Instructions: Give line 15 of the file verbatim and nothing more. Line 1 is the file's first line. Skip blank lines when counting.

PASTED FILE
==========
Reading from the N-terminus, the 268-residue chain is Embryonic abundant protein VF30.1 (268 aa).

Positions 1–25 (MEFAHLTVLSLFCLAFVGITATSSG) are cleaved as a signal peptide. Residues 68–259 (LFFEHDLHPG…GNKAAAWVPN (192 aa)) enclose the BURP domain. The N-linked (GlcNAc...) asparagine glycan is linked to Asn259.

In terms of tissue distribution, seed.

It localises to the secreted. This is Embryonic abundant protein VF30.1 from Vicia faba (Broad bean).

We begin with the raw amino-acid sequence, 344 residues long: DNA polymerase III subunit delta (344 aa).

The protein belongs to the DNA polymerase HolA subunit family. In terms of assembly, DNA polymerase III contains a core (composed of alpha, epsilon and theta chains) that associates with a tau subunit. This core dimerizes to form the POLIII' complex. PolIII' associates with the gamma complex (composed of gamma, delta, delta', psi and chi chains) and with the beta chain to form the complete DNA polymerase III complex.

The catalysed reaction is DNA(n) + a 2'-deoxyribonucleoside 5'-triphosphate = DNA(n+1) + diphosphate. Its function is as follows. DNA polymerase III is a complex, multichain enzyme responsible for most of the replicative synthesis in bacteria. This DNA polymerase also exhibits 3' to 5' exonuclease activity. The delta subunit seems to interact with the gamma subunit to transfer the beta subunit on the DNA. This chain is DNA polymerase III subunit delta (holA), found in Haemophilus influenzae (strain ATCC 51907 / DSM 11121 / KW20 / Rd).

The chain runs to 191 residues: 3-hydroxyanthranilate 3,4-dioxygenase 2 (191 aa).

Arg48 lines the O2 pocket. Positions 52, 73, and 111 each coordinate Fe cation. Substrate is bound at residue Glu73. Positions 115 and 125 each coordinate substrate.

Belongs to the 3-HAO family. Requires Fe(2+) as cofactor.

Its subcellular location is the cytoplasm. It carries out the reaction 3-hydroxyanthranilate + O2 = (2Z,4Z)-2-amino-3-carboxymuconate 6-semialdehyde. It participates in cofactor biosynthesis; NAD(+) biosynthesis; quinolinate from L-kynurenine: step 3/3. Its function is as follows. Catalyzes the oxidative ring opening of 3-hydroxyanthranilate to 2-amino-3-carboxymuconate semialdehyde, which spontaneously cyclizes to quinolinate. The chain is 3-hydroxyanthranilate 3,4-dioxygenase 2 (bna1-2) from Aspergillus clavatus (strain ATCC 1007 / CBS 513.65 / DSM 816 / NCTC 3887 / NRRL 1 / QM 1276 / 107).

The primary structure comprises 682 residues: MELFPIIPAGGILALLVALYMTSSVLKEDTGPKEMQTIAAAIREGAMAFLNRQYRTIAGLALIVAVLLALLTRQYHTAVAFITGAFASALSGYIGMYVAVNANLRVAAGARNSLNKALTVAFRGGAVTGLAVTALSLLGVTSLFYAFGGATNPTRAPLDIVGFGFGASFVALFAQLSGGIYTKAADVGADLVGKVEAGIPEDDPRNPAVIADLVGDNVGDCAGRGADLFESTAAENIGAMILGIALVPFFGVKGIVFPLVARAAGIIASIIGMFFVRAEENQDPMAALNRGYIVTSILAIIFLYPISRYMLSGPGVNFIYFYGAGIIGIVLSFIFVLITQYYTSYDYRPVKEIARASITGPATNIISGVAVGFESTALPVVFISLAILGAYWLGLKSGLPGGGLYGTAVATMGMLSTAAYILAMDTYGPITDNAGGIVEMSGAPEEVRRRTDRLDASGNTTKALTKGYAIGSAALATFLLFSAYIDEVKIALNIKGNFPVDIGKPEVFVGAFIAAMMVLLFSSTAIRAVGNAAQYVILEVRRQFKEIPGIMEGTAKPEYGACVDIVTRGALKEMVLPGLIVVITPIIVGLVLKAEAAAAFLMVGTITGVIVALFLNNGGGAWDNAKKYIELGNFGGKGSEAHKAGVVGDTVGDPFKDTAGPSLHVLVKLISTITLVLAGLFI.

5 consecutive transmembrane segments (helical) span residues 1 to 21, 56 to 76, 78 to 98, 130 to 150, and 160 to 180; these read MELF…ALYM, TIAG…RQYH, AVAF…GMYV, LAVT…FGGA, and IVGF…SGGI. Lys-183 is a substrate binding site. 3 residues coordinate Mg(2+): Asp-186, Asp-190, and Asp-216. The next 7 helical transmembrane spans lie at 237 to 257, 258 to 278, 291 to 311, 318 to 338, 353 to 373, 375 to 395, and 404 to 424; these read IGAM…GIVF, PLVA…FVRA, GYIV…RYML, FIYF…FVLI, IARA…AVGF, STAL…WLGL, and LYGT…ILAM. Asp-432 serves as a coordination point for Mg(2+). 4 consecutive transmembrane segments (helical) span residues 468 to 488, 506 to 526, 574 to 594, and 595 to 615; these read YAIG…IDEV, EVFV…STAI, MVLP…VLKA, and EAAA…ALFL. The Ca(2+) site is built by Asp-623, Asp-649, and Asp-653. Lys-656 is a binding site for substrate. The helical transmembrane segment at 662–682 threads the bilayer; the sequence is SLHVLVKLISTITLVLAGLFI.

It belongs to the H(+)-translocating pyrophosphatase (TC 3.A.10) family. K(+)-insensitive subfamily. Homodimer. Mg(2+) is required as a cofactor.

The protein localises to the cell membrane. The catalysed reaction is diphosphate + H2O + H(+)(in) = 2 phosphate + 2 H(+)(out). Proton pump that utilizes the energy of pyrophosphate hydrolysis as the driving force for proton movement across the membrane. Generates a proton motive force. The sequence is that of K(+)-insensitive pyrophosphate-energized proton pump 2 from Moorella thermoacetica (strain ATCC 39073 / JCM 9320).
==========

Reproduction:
The protein localises to the cell membrane. The catalysed reaction is diphosphate + H2O + H(+)(in) = 2 phosphate + 2 H(+)(out). Proton pump that utilizes the energy of pyrophosphate hydrolysis as the driving force for proton movement across the membrane. Generates a proton motive force. The sequence is that of K(+)-insensitive pyrophosphate-energized proton pump 2 from Moorella thermoacetica (strain ATCC 39073 / JCM 9320).